Psyched for Spikes!

Sep 26, 2012

Lately, I’ve been seeing some very inspiring beadwork made with spike beads—so inspiring, in fact, that I finally ordered some for myself. Beware: Designs incorporating these hot new beads are anything but subtle!

Today, I share with you a quick-and-easy way to turn a 7x17mm spike into a charm or pendant using tubular peyote stitch. Make two for a funky pair of earrings.

Rounds 1 and 2: Use a comfortable length of thread (I used about 4' of FireLine) to string one 7x17 spike. String 9 size 11° seed beads; pass through the spike again. String 9 more size 11° seed beads; pass through the spike and position this new set of beads around the other side of the spike. Pass through all 18 seed beads. To set the tension, I knotted my working thread between beads, then passed through a few more beads. If adjusting the bead count to accommodate different-sized spikes or seed beads, make sure you end up with an even number of seed beads around the base before moving on to Round 3.
Round 3: Work tubular peyote stitch with 1 size 11° in each stitch, placing the beads of this round closer to the base of the spike than the tip.
Rounds 4-6: Work 2 rounds of tubular peyote stitch with 1 size 11° in each stitch. Work Round 6 with 1 size 15° in each stitch. Use tight tension so the beadwork begins to cup around the base of the spike.
Loop and Rounds 7 and 8: Use size 15°s to form a loop that spans over the base of the spike, connecting to beads of Rounds 5 and 6. Weave through beads to exit Round 1. Work 2 rounds toward the tip of the spike, using size 15°s.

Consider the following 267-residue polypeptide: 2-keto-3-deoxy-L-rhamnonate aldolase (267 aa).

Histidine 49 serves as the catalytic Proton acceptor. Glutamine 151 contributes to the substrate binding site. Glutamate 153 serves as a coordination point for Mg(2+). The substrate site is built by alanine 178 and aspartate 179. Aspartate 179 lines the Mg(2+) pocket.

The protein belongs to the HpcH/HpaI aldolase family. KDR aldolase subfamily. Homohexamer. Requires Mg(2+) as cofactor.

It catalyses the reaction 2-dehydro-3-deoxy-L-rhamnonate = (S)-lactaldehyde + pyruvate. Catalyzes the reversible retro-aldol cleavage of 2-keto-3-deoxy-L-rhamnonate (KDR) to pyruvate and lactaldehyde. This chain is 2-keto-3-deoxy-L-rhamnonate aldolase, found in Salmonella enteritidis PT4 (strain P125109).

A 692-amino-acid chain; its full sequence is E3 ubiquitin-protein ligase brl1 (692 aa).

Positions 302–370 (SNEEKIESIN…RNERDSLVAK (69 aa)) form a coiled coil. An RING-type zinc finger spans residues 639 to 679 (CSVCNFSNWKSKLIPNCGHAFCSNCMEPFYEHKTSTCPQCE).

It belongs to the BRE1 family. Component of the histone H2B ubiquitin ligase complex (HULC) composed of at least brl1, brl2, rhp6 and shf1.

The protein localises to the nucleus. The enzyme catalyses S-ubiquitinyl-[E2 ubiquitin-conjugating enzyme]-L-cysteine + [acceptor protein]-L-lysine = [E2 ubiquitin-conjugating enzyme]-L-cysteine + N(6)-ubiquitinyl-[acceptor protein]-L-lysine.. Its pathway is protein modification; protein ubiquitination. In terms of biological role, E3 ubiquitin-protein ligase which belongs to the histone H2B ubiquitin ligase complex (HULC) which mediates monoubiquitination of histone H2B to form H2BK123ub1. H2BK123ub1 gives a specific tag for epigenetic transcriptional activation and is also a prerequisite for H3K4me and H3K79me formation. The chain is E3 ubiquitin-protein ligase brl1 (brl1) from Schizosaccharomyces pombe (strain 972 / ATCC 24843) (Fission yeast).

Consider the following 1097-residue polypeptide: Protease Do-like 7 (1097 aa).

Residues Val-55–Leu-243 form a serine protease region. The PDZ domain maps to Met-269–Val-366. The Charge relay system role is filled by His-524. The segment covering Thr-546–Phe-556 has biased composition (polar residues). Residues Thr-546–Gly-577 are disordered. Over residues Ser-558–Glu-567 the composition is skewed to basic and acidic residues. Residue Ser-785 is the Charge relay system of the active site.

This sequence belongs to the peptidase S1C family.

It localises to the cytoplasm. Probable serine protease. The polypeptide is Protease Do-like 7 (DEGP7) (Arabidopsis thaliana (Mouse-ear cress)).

Embellishment: Work rounds of embellishment as you wish. The hard part is knowing when to stop! In this sample, I used the stitch-in-the-ditch embellishment technique to add 1 size 11° between each bead of Round 3. Then, I stitched 3-bead picots with size 15° to the stitch-in-the-ditch beads. And since I was happy with how that layering turned out, I added another round of 3-bead picots (again with size 15°s) to the beads of Round 4.

Here's a side and top view of my finished piece.

Please share your spike-bead experience. This certainly won't be the last time this fun new bead shape makes its way into my beadwork.

The spike shown here is "amber magic" from Beyond Beadery.

Have fun!
Editor, Beadwork



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Victoriabee wrote
on Sep 29, 2012 12:08 PM

This is an awesome idea -- especially if you want to soften your spikes a bit!  Thanks so much.   Gail